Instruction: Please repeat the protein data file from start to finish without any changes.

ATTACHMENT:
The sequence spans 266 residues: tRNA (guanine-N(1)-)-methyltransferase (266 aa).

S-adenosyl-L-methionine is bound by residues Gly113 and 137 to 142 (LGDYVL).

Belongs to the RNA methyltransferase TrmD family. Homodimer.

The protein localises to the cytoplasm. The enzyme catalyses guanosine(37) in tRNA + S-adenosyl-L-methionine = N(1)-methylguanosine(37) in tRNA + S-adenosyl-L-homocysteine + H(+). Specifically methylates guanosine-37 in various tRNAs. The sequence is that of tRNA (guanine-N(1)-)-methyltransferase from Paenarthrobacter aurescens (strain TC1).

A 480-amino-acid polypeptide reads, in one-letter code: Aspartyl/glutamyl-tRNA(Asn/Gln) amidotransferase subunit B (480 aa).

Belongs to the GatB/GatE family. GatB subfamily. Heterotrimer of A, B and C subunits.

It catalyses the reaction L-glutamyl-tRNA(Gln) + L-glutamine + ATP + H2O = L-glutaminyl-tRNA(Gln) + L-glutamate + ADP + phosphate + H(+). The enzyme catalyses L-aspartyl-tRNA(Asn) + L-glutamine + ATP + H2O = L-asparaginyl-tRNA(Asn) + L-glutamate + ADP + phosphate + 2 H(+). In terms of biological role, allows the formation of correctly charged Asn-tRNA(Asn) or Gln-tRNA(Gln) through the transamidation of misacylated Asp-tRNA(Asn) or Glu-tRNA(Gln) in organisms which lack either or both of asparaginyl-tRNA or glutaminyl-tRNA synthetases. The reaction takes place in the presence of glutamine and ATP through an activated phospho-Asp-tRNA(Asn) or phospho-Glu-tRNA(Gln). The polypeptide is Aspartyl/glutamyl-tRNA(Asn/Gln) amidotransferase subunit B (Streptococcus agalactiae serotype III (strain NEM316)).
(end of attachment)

The sequence spans 266 residues: tRNA (guanine-N(1)-)-methyltransferase (266 aa).

S-adenosyl-L-methionine is bound by residues Gly113 and 137 to 142 (LGDYVL).

Belongs to the RNA methyltransferase TrmD family. Homodimer.

The protein localises to the cytoplasm. The enzyme catalyses guanosine(37) in tRNA + S-adenosyl-L-methionine = N(1)-methylguanosine(37) in tRNA + S-adenosyl-L-homocysteine + H(+). Specifically methylates guanosine-37 in various tRNAs. The sequence is that of tRNA (guanine-N(1)-)-methyltransferase from Paenarthrobacter aurescens (strain TC1).

A 480-amino-acid polypeptide reads, in one-letter code: Aspartyl/glutamyl-tRNA(Asn/Gln) amidotransferase subunit B (480 aa).

Belongs to the GatB/GatE family. GatB subfamily. Heterotrimer of A, B and C subunits.

It catalyses the reaction L-glutamyl-tRNA(Gln) + L-glutamine + ATP + H2O = L-glutaminyl-tRNA(Gln) + L-glutamate + ADP + phosphate + H(+). The enzyme catalyses L-aspartyl-tRNA(Asn) + L-glutamine + ATP + H2O = L-asparaginyl-tRNA(Asn) + L-glutamate + ADP + phosphate + 2 H(+). In terms of biological role, allows the formation of correctly charged Asn-tRNA(Asn) or Gln-tRNA(Gln) through the transamidation of misacylated Asp-tRNA(Asn) or Glu-tRNA(Gln) in organisms which lack either or both of asparaginyl-tRNA or glutaminyl-tRNA synthetases. The reaction takes place in the presence of glutamine and ATP through an activated phospho-Asp-tRNA(Asn) or phospho-Glu-tRNA(Gln). The polypeptide is Aspartyl/glutamyl-tRNA(Asn/Gln) amidotransferase subunit B (Streptococcus agalactiae serotype III (strain NEM316)).